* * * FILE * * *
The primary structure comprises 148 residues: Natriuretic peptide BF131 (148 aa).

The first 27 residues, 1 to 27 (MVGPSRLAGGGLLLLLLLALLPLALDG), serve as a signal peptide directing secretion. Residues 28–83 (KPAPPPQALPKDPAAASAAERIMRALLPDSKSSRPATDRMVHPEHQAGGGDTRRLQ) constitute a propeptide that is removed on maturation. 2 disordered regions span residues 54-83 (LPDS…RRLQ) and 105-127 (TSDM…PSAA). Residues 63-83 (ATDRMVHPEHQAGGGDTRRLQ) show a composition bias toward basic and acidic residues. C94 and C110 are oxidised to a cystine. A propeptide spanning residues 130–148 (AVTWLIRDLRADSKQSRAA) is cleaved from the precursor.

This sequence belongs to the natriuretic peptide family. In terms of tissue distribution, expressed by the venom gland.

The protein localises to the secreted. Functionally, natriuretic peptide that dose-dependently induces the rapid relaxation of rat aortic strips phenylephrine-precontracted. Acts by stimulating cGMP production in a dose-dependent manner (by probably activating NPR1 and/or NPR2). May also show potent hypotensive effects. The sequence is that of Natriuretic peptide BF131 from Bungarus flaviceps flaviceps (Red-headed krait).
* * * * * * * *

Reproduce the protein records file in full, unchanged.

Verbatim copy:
The primary structure comprises 148 residues: Natriuretic peptide BF131 (148 aa).

The first 27 residues, 1 to 27 (MVGPSRLAGGGLLLLLLLALLPLALDG), serve as a signal peptide directing secretion. Residues 28–83 (KPAPPPQALPKDPAAASAAERIMRALLPDSKSSRPATDRMVHPEHQAGGGDTRRLQ) constitute a propeptide that is removed on maturation. 2 disordered regions span residues 54-83 (LPDS…RRLQ) and 105-127 (TSDM…PSAA). Residues 63-83 (ATDRMVHPEHQAGGGDTRRLQ) show a composition bias toward basic and acidic residues. C94 and C110 are oxidised to a cystine. A propeptide spanning residues 130–148 (AVTWLIRDLRADSKQSRAA) is cleaved from the precursor.

This sequence belongs to the natriuretic peptide family. In terms of tissue distribution, expressed by the venom gland.

The protein localises to the secreted. Functionally, natriuretic peptide that dose-dependently induces the rapid relaxation of rat aortic strips phenylephrine-precontracted. Acts by stimulating cGMP production in a dose-dependent manner (by probably activating NPR1 and/or NPR2). May also show potent hypotensive effects. The sequence is that of Natriuretic peptide BF131 from Bungarus flaviceps flaviceps (Red-headed krait).